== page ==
Dave points out that another reason people give for why they don’t garden more is they don’t know enough about what they are doing. That’s why gardening education is so important to gardener retention.
The National Gardening Survey also asks gardeners if they believe that they themselves or their significant others are garden masters or garden enthusiasts. In 2019, just 21 percent said yes, and a year later that number jumped to 28 percent, across all demographics, regardless of gender, age, education, income, region and homeowner or renter status.
The answer could have more to do with enthusiasm than level of expertise, but either way, it’s a good sign for the future of gardening.
“If you get to that level, you’re in the game for good,” Dave says.
Cannabis Cultivation Brings New Gardeners
Cannabis may end up being the gateway plant into vegetable gardening.
Half of survey respondents between the ages of 18 and 44 said they would probably cultivate cannabis if legal. But for those 55 and older, only an eighth said they would. That was a new question added to the survey in 2018, Dave points out.
As more states allow for home growing of cannabis, more people enter the gardening world. In fact, the survey found that one-third of households that do not currently garden would start if they could grow cannabis.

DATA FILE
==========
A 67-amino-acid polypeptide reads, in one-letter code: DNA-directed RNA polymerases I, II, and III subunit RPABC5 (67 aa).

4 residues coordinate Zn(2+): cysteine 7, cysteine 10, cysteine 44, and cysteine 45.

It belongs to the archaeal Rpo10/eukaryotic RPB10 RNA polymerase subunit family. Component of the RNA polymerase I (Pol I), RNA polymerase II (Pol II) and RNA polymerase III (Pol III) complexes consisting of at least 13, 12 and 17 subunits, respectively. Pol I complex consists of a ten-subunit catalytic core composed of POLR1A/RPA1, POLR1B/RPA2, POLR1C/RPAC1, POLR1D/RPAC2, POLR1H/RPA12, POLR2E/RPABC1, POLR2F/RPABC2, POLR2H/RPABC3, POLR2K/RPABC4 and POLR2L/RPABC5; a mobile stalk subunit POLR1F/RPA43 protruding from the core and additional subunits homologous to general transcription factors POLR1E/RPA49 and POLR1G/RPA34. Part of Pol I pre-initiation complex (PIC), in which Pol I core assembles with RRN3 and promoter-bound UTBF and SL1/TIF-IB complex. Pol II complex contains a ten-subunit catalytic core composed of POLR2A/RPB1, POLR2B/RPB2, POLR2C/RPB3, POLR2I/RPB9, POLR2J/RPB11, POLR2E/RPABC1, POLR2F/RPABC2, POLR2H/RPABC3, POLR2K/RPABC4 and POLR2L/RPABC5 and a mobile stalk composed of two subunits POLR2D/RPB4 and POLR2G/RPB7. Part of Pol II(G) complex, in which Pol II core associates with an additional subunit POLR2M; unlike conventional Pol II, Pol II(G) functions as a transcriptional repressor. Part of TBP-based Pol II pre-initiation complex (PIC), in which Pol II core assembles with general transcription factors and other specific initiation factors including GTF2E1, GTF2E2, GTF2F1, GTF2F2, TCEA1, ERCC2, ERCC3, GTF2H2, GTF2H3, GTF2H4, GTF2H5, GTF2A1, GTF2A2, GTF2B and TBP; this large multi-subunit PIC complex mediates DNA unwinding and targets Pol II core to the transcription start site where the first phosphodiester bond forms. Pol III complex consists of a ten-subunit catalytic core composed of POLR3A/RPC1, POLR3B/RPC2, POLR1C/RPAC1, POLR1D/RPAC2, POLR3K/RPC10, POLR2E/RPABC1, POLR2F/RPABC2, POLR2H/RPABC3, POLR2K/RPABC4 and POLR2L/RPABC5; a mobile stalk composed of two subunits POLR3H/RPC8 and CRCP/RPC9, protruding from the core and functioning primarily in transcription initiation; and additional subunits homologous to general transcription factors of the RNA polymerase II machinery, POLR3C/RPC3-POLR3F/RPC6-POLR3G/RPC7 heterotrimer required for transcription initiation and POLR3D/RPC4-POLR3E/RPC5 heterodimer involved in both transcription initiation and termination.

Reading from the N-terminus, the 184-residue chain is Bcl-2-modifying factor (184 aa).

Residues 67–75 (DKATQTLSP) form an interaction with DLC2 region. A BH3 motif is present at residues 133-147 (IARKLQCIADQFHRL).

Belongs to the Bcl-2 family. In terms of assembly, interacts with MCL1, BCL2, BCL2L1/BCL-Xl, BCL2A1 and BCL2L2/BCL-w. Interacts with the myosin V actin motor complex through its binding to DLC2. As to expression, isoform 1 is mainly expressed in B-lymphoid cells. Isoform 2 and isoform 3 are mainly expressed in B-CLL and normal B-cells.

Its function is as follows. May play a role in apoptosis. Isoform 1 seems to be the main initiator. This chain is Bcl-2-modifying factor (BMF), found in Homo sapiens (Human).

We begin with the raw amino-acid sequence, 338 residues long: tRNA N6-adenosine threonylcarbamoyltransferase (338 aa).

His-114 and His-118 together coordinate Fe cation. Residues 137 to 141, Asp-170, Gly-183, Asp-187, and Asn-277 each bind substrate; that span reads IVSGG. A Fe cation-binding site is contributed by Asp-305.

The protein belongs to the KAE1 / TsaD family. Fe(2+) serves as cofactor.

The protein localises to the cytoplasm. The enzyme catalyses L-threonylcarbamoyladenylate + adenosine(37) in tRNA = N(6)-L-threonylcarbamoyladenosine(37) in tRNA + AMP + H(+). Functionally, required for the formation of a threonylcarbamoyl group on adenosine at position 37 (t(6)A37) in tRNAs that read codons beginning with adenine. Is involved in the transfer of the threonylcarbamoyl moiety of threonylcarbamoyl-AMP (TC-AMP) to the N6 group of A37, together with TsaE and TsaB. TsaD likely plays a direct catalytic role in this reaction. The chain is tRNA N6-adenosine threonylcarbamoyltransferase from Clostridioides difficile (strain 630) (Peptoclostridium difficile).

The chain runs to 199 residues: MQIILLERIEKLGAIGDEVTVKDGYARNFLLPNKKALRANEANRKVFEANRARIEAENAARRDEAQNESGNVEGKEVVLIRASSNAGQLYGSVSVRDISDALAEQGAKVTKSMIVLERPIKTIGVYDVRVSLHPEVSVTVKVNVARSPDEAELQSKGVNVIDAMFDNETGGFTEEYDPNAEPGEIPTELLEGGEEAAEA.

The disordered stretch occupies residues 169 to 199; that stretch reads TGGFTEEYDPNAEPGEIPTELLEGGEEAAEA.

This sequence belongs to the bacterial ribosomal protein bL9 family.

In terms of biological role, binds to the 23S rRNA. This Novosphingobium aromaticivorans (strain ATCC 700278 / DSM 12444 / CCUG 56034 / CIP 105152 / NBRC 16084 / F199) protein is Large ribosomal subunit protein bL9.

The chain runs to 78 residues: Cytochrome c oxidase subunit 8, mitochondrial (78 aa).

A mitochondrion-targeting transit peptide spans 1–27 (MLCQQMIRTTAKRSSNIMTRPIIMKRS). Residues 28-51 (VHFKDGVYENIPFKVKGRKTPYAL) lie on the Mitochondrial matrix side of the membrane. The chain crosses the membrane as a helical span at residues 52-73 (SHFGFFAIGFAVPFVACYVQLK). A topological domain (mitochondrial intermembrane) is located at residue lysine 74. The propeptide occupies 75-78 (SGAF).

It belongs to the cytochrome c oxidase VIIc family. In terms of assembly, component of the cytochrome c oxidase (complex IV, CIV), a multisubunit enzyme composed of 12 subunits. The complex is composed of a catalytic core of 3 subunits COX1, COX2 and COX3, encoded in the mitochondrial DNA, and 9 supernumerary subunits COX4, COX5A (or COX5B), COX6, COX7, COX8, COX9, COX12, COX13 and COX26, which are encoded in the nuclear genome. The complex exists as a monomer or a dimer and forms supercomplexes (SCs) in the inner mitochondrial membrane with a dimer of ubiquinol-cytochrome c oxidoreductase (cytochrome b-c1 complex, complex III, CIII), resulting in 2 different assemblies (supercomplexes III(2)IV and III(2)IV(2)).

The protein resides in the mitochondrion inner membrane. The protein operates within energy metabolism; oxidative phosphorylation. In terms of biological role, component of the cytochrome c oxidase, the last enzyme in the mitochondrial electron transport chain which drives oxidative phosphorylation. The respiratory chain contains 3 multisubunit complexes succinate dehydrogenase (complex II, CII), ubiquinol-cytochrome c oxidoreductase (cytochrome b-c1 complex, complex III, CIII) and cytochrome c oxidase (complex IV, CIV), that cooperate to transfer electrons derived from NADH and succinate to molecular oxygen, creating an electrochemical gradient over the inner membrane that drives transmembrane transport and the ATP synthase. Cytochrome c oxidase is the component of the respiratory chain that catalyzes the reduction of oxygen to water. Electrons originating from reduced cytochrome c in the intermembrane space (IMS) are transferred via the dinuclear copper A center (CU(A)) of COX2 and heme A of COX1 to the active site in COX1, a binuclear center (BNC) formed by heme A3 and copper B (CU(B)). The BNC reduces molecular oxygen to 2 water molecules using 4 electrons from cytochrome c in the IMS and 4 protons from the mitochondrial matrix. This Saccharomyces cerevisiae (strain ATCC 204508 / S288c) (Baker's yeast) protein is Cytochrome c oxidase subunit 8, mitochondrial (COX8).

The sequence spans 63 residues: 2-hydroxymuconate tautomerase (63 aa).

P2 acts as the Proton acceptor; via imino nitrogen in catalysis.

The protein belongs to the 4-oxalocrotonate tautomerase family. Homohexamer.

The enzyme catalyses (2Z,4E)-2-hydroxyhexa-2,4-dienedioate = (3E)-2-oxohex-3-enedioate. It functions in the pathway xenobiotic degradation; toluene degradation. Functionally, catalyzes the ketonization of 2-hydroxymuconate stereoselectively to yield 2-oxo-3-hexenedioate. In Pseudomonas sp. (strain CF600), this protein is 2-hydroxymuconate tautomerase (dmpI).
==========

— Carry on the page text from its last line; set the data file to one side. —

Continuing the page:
“That’s a huge opportunity for the gardening space to expand,” Dave says. “And if you’re going to cultivate cannabis, you’re going to learn about soil, you’re gonna learn about irrigation, you’re definitely going to learn about fertilizing and harvesting and care of plants — maybe some pest control. You’re going to learn all of those things, and now that you know that, you think, well, I was successful growing cannabis, maybe I can grow tomatoes also.”
The Reasons People Give for Not Gardening More
Only 7% of those who participated in the What Gardeners Think Survey said they will garden less in future years. That’s a small but not insignificant percentage that speaks to the obstacles many gardeners and would-be gardeners face.